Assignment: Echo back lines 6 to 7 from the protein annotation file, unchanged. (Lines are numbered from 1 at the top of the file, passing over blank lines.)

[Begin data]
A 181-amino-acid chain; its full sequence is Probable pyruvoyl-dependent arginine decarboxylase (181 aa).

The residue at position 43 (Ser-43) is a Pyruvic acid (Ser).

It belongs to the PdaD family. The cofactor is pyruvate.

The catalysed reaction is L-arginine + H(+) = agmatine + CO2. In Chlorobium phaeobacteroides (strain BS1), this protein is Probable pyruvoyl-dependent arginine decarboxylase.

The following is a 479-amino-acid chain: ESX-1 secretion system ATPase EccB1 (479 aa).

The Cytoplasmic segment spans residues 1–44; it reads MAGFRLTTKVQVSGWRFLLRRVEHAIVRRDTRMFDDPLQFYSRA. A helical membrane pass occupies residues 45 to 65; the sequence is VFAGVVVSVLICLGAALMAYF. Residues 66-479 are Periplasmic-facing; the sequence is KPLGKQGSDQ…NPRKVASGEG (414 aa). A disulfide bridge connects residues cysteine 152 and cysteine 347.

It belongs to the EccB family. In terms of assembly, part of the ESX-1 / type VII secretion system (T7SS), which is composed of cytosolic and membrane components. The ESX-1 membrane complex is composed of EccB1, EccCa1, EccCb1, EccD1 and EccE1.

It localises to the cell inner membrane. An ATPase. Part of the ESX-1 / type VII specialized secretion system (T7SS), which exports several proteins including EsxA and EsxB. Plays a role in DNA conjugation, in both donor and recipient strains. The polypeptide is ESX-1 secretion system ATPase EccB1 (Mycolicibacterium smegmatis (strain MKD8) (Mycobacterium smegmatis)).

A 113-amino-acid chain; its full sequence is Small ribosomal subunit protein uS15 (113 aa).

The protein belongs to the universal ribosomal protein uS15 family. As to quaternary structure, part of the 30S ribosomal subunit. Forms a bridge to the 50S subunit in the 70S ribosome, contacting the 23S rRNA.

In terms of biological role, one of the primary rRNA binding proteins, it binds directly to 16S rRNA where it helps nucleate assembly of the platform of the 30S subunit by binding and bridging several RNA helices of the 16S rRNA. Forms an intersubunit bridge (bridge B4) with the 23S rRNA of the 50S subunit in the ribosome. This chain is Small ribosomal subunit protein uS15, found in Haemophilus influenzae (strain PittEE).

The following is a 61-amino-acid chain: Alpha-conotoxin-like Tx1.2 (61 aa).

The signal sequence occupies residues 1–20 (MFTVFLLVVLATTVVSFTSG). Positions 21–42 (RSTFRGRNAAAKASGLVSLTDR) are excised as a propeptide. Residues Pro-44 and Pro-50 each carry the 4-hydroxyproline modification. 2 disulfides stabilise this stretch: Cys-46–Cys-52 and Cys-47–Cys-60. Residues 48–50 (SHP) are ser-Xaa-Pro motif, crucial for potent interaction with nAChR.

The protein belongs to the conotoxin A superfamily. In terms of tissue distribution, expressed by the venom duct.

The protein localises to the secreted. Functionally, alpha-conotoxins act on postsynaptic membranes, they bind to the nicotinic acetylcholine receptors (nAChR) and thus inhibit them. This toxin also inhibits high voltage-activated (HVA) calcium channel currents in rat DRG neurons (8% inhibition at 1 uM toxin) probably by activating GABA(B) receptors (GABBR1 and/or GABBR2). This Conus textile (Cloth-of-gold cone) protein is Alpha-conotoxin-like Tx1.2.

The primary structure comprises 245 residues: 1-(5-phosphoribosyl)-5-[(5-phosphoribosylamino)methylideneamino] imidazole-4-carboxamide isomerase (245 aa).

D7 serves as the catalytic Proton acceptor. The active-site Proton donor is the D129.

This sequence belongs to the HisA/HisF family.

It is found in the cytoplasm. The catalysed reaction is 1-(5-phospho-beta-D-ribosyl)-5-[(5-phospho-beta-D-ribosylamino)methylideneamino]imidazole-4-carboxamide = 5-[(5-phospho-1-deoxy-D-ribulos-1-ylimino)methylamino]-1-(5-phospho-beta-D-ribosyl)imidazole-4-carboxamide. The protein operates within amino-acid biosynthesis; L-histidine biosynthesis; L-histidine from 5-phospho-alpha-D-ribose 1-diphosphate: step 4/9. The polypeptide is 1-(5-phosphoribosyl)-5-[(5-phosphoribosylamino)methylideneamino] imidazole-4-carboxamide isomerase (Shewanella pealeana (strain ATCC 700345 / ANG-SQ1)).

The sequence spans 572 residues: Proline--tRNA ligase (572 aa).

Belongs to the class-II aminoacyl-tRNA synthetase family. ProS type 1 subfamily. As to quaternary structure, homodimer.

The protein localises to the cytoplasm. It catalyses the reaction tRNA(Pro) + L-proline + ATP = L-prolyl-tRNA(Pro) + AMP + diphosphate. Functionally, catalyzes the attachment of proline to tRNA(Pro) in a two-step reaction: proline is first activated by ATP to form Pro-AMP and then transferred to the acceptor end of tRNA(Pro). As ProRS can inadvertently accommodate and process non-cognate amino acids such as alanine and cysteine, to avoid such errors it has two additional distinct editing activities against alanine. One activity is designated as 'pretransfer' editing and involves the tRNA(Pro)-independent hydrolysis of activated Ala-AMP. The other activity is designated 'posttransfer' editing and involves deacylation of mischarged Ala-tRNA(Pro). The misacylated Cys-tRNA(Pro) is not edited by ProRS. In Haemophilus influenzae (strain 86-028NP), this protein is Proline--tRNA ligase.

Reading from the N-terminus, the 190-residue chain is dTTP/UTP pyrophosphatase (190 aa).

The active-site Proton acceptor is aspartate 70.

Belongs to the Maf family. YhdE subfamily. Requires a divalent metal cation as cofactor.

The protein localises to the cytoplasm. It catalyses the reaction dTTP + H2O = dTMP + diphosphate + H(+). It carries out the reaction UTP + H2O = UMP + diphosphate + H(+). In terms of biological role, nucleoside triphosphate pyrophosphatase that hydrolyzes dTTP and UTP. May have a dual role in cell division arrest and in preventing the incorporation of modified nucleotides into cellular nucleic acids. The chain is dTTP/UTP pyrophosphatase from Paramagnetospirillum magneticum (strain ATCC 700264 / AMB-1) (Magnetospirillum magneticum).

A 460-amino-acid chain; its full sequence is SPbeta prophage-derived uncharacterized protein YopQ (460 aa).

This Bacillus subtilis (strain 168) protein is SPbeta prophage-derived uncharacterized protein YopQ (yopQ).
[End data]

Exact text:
The Cytoplasmic segment spans residues 1–44; it reads MAGFRLTTKVQVSGWRFLLRRVEHAIVRRDTRMFDDPLQFYSRA. A helical membrane pass occupies residues 45 to 65; the sequence is VFAGVVVSVLICLGAALMAYF. Residues 66-479 are Periplasmic-facing; the sequence is KPLGKQGSDQ…NPRKVASGEG (414 aa). A disulfide bridge connects residues cysteine 152 and cysteine 347.

It belongs to the EccB family. In terms of assembly, part of the ESX-1 / type VII secretion system (T7SS), which is composed of cytosolic and membrane components. The ESX-1 membrane complex is composed of EccB1, EccCa1, EccCb1, EccD1 and EccE1.